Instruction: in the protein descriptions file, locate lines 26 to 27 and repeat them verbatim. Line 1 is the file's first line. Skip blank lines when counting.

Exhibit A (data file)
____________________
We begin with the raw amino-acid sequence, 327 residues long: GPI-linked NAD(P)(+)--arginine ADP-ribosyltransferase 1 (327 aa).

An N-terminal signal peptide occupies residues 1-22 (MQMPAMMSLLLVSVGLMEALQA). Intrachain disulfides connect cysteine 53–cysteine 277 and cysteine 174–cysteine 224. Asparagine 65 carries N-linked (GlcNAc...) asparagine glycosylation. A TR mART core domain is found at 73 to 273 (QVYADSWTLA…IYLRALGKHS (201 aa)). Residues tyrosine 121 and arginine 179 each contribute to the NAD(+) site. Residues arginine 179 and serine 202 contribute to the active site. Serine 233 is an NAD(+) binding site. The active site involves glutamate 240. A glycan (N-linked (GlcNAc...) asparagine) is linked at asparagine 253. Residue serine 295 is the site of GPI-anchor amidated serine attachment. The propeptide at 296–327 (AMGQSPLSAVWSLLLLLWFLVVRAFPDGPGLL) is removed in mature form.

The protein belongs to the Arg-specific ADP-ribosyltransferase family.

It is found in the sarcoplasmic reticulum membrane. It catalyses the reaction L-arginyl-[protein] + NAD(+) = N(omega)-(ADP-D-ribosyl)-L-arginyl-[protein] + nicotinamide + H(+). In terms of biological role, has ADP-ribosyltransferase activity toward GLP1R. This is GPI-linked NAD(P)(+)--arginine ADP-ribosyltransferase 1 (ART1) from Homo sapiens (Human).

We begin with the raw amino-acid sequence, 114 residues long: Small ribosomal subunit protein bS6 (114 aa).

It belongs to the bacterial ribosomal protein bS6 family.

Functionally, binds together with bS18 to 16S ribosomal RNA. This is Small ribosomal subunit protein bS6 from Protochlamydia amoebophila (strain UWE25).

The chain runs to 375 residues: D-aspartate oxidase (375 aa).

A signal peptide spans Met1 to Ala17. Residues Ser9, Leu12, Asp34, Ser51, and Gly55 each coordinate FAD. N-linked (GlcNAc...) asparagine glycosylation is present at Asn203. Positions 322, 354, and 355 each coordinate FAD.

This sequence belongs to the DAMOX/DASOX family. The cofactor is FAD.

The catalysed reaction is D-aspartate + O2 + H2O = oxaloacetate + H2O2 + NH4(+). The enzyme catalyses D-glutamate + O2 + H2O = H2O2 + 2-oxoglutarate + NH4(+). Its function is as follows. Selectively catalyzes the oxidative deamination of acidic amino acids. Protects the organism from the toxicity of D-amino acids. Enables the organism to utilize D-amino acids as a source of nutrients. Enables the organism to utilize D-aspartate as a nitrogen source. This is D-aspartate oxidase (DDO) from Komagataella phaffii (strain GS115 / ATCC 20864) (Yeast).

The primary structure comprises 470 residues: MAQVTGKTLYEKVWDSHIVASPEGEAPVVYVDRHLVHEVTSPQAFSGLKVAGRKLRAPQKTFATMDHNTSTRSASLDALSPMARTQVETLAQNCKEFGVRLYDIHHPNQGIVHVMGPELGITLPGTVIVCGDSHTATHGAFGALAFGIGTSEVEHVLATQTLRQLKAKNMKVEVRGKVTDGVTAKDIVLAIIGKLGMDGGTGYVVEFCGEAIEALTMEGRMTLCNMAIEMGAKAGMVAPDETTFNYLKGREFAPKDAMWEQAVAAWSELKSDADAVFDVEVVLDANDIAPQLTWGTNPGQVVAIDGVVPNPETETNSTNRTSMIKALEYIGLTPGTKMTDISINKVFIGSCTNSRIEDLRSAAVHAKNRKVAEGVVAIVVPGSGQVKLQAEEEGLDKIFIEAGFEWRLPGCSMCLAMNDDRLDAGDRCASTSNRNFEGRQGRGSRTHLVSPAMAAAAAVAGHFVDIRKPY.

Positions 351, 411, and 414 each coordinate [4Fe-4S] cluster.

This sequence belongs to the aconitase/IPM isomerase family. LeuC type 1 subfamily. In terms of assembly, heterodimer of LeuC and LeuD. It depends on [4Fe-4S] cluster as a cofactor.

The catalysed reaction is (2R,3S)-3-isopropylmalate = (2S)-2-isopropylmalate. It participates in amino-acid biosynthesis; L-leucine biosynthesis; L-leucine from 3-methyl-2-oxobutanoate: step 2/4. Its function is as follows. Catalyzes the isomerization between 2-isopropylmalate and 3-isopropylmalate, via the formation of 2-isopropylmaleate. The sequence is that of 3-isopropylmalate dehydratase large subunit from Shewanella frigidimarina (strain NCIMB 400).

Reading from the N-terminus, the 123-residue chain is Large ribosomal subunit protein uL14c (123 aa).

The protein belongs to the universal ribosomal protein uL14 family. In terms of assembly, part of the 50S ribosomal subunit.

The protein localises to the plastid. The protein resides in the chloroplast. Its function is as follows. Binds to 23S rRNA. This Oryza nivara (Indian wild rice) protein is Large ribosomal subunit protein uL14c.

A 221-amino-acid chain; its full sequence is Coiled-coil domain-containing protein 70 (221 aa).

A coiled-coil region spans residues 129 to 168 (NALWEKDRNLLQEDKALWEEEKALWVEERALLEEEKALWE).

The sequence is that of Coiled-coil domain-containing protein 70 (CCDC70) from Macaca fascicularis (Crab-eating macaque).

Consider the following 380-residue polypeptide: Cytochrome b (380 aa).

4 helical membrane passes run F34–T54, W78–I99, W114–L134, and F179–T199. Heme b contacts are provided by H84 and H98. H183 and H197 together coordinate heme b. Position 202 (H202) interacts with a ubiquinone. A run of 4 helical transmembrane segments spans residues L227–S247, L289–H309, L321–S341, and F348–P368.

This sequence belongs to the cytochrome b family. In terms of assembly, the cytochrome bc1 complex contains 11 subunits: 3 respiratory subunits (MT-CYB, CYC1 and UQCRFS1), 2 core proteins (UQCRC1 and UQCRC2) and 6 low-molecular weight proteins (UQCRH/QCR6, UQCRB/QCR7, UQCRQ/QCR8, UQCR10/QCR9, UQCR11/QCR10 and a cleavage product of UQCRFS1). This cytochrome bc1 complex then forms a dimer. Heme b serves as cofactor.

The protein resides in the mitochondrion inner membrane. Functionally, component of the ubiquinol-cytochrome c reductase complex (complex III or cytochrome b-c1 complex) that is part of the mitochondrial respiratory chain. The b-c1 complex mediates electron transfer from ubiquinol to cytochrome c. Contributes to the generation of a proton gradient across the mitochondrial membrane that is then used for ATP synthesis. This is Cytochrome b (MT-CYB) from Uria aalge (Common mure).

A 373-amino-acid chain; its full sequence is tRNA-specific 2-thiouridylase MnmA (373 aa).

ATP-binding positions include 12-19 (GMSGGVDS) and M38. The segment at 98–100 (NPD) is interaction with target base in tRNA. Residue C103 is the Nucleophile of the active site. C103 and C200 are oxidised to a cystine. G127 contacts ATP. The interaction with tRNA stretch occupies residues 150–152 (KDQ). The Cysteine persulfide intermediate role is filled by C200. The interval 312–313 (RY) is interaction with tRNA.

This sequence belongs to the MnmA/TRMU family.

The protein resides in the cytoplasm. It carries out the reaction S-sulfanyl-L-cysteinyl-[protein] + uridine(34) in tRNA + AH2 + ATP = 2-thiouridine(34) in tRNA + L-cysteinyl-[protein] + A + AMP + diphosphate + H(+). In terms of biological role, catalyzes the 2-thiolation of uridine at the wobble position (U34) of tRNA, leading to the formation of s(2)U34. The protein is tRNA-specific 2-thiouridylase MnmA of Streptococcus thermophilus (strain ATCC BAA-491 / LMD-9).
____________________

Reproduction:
A 373-amino-acid chain; its full sequence is tRNA-specific 2-thiouridylase MnmA (373 aa).

ATP-binding positions include 12-19 (GMSGGVDS) and M38. The segment at 98–100 (NPD) is interaction with target base in tRNA. Residue C103 is the Nucleophile of the active site. C103 and C200 are oxidised to a cystine. G127 contacts ATP. The interaction with tRNA stretch occupies residues 150–152 (KDQ). The Cysteine persulfide intermediate role is filled by C200. The interval 312–313 (RY) is interaction with tRNA.